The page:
McCain Talks Global Poverty at CGI

Just before temporarily suspending his presidential campaign, Senator McCain spoke at the Clinton Global Initiative this morning and addressed many of ONE’s issues.

An excerpt, plus a link to a video of his remarks, is below. Senator Obama will also be speaking at CGI later today, so we’ll be covering that here too.

As we deal with this challenge, we must also address the others that imperil our global security. Today too many around the world are excluded from the benefits of globalization. Disconnected from the prosperity that has lifted millions out of poverty, too many societies are plagued by violence, disease, and scarcity.

It need not be this way. And in places where scarcity can breed resentment, despair, and extremism – where problems cannot be contained by borders – it must not be this way. We can never guarantee our security through military means alone. True security requires a far broader approach, using non-military means to reduce threats before they gather strength. And this is especially true of our strategic interest in fighting disease and extreme poverty across the globe.

Promoting development, creating opportunities, and eliminating disease do not only serve our national interests; they also accord with our deepest American values. We are a great and generous country, and we believe that all men and women, everywhere, are created equal and endowed by God with certain rights. In fighting disease, and sparing unnumbered lives across the world, we serve not only strategic interests. We serve our moral interests, and we show the good heart of America.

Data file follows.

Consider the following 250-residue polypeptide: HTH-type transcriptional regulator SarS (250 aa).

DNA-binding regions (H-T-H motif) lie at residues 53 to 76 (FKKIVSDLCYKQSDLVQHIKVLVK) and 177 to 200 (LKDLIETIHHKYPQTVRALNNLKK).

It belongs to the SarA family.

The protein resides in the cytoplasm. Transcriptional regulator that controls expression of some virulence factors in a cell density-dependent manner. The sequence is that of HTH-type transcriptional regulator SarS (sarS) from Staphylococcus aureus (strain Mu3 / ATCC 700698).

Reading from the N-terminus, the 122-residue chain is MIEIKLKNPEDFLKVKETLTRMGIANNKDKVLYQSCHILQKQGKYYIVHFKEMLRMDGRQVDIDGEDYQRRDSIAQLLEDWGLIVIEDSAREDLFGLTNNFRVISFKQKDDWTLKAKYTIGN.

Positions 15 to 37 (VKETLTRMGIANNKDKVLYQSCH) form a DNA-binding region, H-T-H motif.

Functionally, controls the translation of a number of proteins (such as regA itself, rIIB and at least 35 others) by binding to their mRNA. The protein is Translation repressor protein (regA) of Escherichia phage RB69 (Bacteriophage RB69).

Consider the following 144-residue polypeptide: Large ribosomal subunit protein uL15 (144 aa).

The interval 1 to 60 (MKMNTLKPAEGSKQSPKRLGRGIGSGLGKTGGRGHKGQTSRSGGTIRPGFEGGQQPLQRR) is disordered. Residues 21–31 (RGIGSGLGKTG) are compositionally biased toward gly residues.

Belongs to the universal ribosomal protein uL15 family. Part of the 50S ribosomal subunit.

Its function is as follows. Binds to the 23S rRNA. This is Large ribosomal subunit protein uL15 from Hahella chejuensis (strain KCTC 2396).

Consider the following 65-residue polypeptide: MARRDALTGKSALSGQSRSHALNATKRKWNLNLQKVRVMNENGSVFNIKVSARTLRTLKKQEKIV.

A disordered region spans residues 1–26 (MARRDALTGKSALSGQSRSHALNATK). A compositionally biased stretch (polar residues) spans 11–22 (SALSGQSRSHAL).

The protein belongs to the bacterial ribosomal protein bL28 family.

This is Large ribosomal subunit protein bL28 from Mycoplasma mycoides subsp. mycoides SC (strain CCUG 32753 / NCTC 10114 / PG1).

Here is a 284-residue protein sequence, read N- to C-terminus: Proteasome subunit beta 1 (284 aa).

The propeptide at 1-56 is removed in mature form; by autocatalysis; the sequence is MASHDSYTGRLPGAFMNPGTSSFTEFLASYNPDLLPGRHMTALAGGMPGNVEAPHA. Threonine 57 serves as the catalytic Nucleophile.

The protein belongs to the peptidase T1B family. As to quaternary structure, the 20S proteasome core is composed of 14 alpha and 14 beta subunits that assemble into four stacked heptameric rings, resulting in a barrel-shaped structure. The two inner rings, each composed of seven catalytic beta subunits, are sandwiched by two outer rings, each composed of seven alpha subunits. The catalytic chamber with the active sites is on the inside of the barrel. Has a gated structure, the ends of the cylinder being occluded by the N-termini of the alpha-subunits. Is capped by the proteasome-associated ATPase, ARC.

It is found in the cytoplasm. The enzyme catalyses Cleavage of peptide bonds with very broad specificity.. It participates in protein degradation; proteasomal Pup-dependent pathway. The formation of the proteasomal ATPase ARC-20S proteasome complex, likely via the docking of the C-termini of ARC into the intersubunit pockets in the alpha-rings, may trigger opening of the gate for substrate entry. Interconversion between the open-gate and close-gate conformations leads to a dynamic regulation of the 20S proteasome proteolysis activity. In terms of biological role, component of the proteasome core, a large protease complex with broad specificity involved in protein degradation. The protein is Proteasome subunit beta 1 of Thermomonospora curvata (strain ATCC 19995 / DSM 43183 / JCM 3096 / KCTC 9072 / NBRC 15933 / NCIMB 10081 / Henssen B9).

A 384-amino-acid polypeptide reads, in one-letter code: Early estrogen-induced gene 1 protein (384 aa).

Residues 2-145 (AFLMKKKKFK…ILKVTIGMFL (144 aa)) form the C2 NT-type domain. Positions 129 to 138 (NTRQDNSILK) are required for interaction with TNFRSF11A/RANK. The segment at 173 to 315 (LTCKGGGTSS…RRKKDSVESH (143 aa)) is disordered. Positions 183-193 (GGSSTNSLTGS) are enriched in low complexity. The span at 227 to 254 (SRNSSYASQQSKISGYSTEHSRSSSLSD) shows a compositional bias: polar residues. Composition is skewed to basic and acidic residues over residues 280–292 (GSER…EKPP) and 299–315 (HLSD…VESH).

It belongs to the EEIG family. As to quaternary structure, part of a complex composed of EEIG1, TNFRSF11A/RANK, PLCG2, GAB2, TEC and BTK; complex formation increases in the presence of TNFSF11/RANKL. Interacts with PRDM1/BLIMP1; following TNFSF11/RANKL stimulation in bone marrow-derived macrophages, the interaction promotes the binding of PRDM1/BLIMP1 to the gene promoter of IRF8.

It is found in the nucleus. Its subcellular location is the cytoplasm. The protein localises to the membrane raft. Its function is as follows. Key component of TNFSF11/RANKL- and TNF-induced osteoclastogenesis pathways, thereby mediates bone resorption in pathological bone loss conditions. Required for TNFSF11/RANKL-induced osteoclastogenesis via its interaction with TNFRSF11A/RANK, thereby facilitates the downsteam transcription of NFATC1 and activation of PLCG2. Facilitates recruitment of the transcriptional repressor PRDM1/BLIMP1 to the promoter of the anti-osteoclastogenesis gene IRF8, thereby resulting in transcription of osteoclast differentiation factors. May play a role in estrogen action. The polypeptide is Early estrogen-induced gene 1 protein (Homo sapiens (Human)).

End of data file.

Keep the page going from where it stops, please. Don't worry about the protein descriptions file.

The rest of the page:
Malaria alone kills more than a million people a year, mostly in Africa. Nearly three thousand children are lost every day just to this one affliction – a disease well within our ability to eradicate. To its lasting credit, the federal government in recent years has led the way in this fight. But, of course, America is more than its government. Some of the greatest advances have been the work of the Gates Foundation and other private, charitable groups. And you have my pledge that, should I be elected, I will build on these and other initiatives to ensure that malaria kills no more.

I will also make it a priority to improve maternal and child health. Millions around the world – and especially pregnant women and children – suffer from easily preventable nutritional deficiencies. As a result, a million children under age five die every year, millions more are born mentally impaired, and entire economies are left to stagnate. An international effort is needed to prevent disease and developmental disabilities among children by providing nutrients and food security. And if I am elected president, America will lead that effort.

As we have done with the scourge of HIV and AIDS, we should embark on a more concerted effort to fight tuberculosis, which accounts for nearly two million deaths each year. We should work to dramatically raise agricultural productivity in Africa: America helped to spark the Green Revolution in Asia, and they should be at the forefront of an African Green Revolution. We should reform our aid programs, to make sure they are serving the interests of people in need, and not just serving special interests in Washington.

Aid is not the whole answer. We need to promote economic growth and opportunities, especially for women, where they do not currently exist. Too often, trade restrictions – combined with costly agricultural subsidies for the special interests – choke off the opportunities for poor farmers and workers abroad to help themselves. That has to change. And by promoting free trade, and ending unfair subsides, I intend to be the agent of change.